NENPA Changes Press Award Name Apr26

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NENPA Changes Press Award Name

TheNew England Newspaper And Press Association is changing the name of its 1st Amendment Award after revelations that the man whose name it honors lied about his World War II record. The Morley L. Piper First Amendment Award will be renamed, the org announced on April 26, 2018, after Piper admitted to lying about being in Normandy. He did serve, the org noted.

The award, according to the org’s website, honored Piper, the longtime executive director of the New England Newspaper Association and is “presented to a New England newspaper for the exceptional quality of its reporting, editorials, commentary or legal challenges that illuminate or uphold the First Amendment or educate the public about it.”

The full text of the letter to members is below:

Dear NENPA member,

The New England Newspaper & Press Association (NENPA) is modifying the name of its annual First Amendment award after discovering the individual it was named to honor misrepresented his military service record to reporters, and during speaking engagements he accepted over the past decade. 

On April 13, a NENPA board member informed the executive board he was contacted and advised that details being shared by former New England Newspaper Association (NENA) Executive Director Morley Piper regarding his World War II experiences and presence in Normandy, France during the D-Day invasion were fabricated. After being confronted with the allegation, the NENPA executive board was told Mr. Piper responded with both verbal and written admissions that he fabricated stories about serving in the invasion force on and after D-Day — June 6, 1944.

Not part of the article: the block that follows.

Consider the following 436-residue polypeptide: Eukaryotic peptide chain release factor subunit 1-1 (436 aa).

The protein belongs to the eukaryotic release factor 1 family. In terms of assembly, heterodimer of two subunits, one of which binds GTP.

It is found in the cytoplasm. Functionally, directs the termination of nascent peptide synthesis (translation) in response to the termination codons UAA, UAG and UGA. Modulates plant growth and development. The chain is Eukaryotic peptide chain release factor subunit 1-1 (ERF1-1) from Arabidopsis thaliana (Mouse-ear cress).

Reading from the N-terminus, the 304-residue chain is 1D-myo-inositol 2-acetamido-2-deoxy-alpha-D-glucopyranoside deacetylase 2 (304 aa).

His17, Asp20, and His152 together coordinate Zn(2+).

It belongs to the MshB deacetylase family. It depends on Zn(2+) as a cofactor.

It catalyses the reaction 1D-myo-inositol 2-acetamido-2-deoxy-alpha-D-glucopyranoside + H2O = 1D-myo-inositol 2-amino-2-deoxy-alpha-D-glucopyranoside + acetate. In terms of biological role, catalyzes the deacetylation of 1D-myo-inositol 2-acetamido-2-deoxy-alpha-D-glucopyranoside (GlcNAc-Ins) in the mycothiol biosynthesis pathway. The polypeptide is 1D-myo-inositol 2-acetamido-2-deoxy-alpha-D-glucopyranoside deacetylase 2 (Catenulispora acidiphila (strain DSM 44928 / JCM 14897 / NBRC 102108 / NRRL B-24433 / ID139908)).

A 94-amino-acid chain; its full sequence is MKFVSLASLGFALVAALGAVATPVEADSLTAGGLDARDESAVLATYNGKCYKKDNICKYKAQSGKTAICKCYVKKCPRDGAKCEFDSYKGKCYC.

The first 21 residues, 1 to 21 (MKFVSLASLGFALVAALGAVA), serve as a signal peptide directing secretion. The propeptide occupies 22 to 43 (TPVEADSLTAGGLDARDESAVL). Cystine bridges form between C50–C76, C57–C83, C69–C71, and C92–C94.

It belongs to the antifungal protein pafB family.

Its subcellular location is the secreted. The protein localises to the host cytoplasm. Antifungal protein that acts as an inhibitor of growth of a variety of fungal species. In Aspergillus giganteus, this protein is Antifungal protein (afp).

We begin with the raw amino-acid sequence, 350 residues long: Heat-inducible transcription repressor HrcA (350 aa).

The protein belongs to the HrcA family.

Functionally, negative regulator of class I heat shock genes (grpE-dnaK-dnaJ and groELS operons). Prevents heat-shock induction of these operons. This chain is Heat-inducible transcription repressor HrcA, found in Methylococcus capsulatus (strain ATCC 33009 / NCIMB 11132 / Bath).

While Mr. Piper, now 93, did serve in the military during WWII and was fighting at the time of the D-Day invasion, he neither participated in that invasion nor was he a member of the 29th Infantry Division as he had stated in multiple news reports and speeches. In published stories in the past few days, he has told reporters that he is apologetic and deeply embarrassed by his actions.

Mr. Piper worked in the newspaper business since his discharge from military service, including 12 years at the Boston Globe and 45 years as executive director of the New England Newspaper Association (NENA). Mr. Piper retired in 2009, the year NENA merged with NEPA to become NENPA. He did not serve with NENPA in any capacity, other than as a honorary member, friend and newspaper colleague.

As NENPA’s board of directors, we are steadfast in our commitment to make corrections to stories and any false information that may have crept into news accounts of our member papers, and believe it is our duty to inform all NENPA members of this information.

The full NENPA board plans to meet in the near future to determine whether any other action is warranted. Until then, NENPA can offer no further comment on the matter.

Respectfully,

NENPA Executive Board